In that post, you learned that how you express these concepts is relative to your position, and depends on whether the thing you’re talking about is moving away from you, toward you, or is in a static position.
You’ll probably not be too surprised, then, to learn that there’s a similar system for the points of the compass: North, South, East, and West.
Welcome to another installment of our Irish Learner Profiles series! In publishing these profiles, we hope to showcase the diversity of the international Irish learning community.
Earlier this month, we introduced you to Marina, an Irish learner who lives in Russia. Now we’re going visit a country that’s a little bit closer to Ireland, to a place where another Celtic language — one closely related to Welsh and Cornish — is spoken.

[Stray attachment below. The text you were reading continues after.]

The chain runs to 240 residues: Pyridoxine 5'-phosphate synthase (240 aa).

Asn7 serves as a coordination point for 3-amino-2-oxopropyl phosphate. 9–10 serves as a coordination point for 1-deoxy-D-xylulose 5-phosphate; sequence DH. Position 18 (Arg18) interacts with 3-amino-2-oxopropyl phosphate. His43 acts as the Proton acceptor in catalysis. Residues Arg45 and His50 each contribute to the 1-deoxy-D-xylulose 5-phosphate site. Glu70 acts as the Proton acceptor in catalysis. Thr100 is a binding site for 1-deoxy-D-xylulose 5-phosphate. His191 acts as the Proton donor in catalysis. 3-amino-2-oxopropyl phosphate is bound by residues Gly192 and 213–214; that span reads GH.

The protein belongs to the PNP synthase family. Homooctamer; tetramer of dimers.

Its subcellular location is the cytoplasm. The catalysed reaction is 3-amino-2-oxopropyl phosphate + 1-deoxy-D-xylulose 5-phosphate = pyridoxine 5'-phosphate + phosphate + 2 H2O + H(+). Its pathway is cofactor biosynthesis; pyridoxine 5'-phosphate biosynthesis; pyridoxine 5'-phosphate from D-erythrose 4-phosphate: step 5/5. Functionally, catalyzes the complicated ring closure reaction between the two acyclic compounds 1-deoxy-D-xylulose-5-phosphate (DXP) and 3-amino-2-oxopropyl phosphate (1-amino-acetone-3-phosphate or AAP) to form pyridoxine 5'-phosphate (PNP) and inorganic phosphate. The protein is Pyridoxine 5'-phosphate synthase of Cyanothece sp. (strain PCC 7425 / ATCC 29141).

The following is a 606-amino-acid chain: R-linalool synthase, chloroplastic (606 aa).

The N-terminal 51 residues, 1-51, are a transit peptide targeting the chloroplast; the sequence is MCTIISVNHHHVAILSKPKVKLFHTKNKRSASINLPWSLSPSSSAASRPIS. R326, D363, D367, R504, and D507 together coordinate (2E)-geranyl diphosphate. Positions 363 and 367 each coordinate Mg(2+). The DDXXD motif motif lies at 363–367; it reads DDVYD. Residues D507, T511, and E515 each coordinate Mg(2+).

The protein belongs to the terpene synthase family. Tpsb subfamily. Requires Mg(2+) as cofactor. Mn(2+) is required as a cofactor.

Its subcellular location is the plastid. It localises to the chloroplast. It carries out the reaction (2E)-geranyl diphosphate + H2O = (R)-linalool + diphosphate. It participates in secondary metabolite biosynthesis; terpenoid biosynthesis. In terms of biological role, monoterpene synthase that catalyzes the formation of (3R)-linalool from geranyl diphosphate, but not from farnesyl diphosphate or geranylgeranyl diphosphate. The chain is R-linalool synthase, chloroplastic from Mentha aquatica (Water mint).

Think you could figure out how to pronounce something like this without help? Photo: 2008 by Audrey Nickel
One of the first challenges of learning a new language is learning how to reproduce the sounds of that language correctly. That’s why often the first question a new learner asks when seeing an Irish word in print is “how is that pronounced”?
A related challenge faced by those of us who communicate with newer learners on-line is how to CONVEY the sounds of the language in such a way that, in the absence of a recording or a live person to emulate, the learner can at least come close to the correct pronunciation.
Now, now…don’t be upset! That’s not the “f” word you’re thinking of! What comedian Des Bishop says in the hilarious (for Irish learners) video above is focal suas: “word up.” As he points out, though, it’s not QUITE correct!
We learners of the Irish language are a diverse bunch. Some of us live in Ireland; some have never yet visited the Emerald Isle. Some of us have clear Irish ancestry; others are called to this beautiful language for other reasons.
I think it would be fun, from time to time, to profile people throughout the world who are learning Irish. How did we get involved with the language? What paths are we following toward learning? What advice would we give to other learners?